The New Dunstall Motorcycles Company
Dunstall Motorcycles was re-established in 2013 in order to supply high quality aftermarket products for Classic Motorcycles such as BSA, Triumph & Norton. With the success of the new Triumph Bonneville we only thought it right to add a range of products for the new Bonnie to our range. With the blessing of Paul Dunstall we are now offering a great range of aftermarket bike parts!
History of Paul Dunstall Motorcycles
Paul Dunstall started his racing career on a Norton Dominator, finishing his first race at Thruxton in 3rd place, then winning his home race at Brands Hatch. Facing Manx Norton’s with more of a race pedigree than his Dommie 99, Dunstall had tuned and tinkered his bike to be more than competitive.
Following his retirement from racing in 1959, Paul Dunstall started to concentrate on tuning and fabrication work. Based in his Scooter dealership, Dunstall was soon attracting Norton riders with various parts, most famously his swept back exhaust pipes, plus various other parts such as rear-sets, trimmed mudguards, Goldstar-type silencers, bum-stop seats and alloy fuel tanks sourced from Italy.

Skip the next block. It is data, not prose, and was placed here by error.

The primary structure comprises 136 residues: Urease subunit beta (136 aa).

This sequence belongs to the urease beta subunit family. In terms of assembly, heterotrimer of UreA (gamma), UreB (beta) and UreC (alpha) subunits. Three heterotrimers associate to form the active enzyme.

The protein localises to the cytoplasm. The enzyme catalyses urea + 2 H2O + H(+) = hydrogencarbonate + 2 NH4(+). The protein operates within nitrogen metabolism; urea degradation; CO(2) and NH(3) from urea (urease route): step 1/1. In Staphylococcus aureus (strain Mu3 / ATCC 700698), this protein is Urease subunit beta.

In 1961 the dirst “Dunstall Special Parts Catalogue” was released, in 1964 the scooter business finished and Dunstall became an authorised Norton agent.
In 1962 Dunstall purchased the Domiracer stock, and soon started making complete bikes as well as aftermarket parts. Various Norton models were given the full Dunstall treatment including Dominator Model 88, 99, 77 and 650SS. Dunstall Domminators were not only produced for the road, but were very popular and successful as production racers.
Soon however, competitors of the Dunstall Dommies complained of them having an unfair advantage. So in 1967 Dunstall became an authorised manufacturer, homologated by the Auto-Cycle Union for entry into the Isle of Man TT.
1967 was a very successful year for Dunstall motorcycles, notching the World One Hour record at Monza, averaging 126.7mph for the 60 minutes, with high records on the straights of over 140mph.
More success followed in 1968, with 17 first place wins, including Ray Pickrell setting a new lap record in the production class TT, averaging 99.39mph.
All of this success on the track served to promote the range of Dunstall aftermarket parts and tuning services.
Dunstall, not wanting to miss out on the success of Triumph decided to produce parts for the T120 Bonneville in 1967. Featured on the front page of Cycle World (July 1969) the tuned 744cc engine, with Roadholder forks, Girling Shocks, Dunstall Manx style headers and Decibel silencers the bike received rave reviews. Capable of low 13 second quarter mile, and with a top speed of 125mph this machine was testimony to the Dunstall name.
It’s a Pseudo-Racer For Serious Play, But Treat the Brake Lever With Care. And Watch Out For The Law. – Cycle World June 1969